Brit Insurance Designs Awards are the Oscars of the Design World


Images by B. Alter, from: Panda Eyes

Now in their third year, the Brit Insurance Designs of the Year Awards show the most innovative and forward thinking designs from around the world. The short list has just been announced and all the designs and models are on display at the Design Museum.

Chosen by a jury and covering seven categories: architecture, fashion, furniture, graphics, interactive, product and transport, they are a great opportunity to see what the design world has been up to and where it is going. The results are mixed this year...
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Maybe it is the global nature of the world now but many of the products were already familiar. Lots have been in TreeHugger (aren't we good) such as the portable plastic Beehaus, Pact underwear which is sustainable and charitable ( all in a pair of knickers) and the Kyoto Box for solar cooking. In the architecture department, much has been written about the new High Line Park in New York, and the magnificent Neues Museum in Berlin. The gocyle electric bike has also received lots of press.

The most interesting items for this viewer were more conceptual. Many were placed in the "graphics" category, although they were not just a matter of looking good or selling products.

For example, the Trillion Dollar Campaign in Zimbabwe. The Zimbabwean newspaper had been closed down by the government and the country's currency was so inflated that the trillion dollar note wouldn't even buy a loaf of bread. An advertising agency created posters, billboards and flyers from the banknotes themselves. They were plastered all over the country and news of the use of the materials brought international recognition.

The Newspaper Club, in the UK, is a way to take advantage of down, unused press time at printers. The company prints cheap, well-designed newsletters for anyone.

Pig 05049 is a book about a pig. For three years, a Dutch artist studied all the products made from a pig which had been selected at random from a pig farm. The animal was used in 185 products, all of which are pictured in the book. It's a "visual catalogue of the afterlife of one animal which reveals the complexity of the meat processing industry."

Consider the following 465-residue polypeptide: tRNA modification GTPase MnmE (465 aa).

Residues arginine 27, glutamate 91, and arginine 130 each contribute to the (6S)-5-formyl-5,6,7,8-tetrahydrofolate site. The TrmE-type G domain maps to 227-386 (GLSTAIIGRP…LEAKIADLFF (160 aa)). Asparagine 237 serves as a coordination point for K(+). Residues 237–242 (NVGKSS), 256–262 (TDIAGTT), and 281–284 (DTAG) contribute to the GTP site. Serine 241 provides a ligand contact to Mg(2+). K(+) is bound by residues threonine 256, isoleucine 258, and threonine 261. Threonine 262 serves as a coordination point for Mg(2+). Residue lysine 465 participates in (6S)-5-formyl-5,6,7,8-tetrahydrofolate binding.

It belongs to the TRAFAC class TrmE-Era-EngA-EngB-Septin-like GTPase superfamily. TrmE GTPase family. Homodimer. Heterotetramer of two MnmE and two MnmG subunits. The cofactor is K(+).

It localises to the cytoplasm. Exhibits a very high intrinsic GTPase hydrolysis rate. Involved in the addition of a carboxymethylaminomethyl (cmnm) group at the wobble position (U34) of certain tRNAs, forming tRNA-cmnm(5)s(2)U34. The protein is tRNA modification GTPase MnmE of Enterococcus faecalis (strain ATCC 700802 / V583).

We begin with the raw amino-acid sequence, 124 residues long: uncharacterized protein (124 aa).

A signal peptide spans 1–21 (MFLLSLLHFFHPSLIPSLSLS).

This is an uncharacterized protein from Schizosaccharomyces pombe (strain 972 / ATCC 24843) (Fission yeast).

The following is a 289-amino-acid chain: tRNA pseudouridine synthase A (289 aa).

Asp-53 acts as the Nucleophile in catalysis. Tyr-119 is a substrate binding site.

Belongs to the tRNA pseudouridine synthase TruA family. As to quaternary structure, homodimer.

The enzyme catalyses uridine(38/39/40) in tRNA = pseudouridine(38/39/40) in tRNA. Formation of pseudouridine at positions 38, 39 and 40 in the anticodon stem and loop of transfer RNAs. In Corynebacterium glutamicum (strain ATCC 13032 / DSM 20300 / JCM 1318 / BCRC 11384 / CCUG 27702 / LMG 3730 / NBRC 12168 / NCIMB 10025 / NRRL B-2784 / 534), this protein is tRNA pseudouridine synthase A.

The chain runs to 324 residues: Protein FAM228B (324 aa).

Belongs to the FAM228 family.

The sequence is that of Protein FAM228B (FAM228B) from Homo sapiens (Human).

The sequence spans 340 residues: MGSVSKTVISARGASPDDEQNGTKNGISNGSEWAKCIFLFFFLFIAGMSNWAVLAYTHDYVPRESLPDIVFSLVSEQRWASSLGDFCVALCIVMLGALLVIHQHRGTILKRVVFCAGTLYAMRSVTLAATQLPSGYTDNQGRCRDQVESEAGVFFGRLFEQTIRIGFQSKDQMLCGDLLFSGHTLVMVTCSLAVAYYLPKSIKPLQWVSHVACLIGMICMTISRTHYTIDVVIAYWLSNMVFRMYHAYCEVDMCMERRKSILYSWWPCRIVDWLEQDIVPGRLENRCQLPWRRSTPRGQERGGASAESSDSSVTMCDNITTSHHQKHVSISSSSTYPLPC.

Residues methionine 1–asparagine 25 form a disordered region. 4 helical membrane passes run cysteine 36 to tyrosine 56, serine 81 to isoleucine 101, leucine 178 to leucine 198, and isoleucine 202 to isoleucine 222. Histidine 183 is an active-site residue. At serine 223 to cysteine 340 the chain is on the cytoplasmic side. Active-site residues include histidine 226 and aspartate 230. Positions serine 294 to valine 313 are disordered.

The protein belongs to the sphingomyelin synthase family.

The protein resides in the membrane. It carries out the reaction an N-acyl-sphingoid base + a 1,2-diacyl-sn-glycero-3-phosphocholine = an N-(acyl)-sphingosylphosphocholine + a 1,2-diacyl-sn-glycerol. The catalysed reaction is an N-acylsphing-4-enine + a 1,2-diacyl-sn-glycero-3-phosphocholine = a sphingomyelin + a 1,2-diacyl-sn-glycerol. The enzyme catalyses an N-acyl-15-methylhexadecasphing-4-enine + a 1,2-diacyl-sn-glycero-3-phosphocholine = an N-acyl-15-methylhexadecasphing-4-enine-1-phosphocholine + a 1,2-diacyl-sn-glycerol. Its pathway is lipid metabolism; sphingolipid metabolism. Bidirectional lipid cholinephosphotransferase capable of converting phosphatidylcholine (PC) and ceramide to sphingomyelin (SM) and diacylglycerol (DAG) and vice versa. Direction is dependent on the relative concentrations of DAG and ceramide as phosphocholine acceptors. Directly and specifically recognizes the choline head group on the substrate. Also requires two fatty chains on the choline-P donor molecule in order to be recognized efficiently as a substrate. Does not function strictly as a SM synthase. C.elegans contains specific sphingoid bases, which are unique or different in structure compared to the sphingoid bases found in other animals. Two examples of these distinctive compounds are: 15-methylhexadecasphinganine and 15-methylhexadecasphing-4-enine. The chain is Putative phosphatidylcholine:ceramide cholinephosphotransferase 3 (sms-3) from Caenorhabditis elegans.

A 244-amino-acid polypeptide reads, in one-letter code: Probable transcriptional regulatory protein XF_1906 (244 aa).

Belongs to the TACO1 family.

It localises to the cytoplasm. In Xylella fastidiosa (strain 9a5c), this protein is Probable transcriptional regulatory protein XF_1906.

The Repair Project, from Lisbon, Portugal was about saving a little bit of our throwaway society. The artist used traditional tools and craft techniques to repair damaged park and street benches around the city. She inlaid new wooden thwarts into old beaten up benches.


Sugru is a bit like play-dough but it hardens and is waterproof and can be used for mending things. You stick it on things and it changes them; either making them look different or work differently. The designer calls it "hack things better" and sees it as a "design revolution by non-designers who take control over their possesions to make them function better for themselves."

Under the Fashion category, the exhibition Accessories and Artefacts: Women's Lives in Paris 1940-1944 showed hundreds of fashion accessories from that period. It showed how Parisian women managed to remain fashionable during the Vichy occupation during World War 2. How did those chic women do it? Recycling, re-using, re-cutting their clothes. These shoes were made out of fake leather with cork soles, hats decorated with wood shavings and handbags with secret compartments. Dresses were taken apart and restyled. Subversive messages were incorporated into them. A scarf bearing Pétain's portrait served as Vichy propaganda, while the Resistance hid leaflets in bags with false bottoms and trick linings. Fascinating stuff.

Tags: Architecture | Recycling | Transportation

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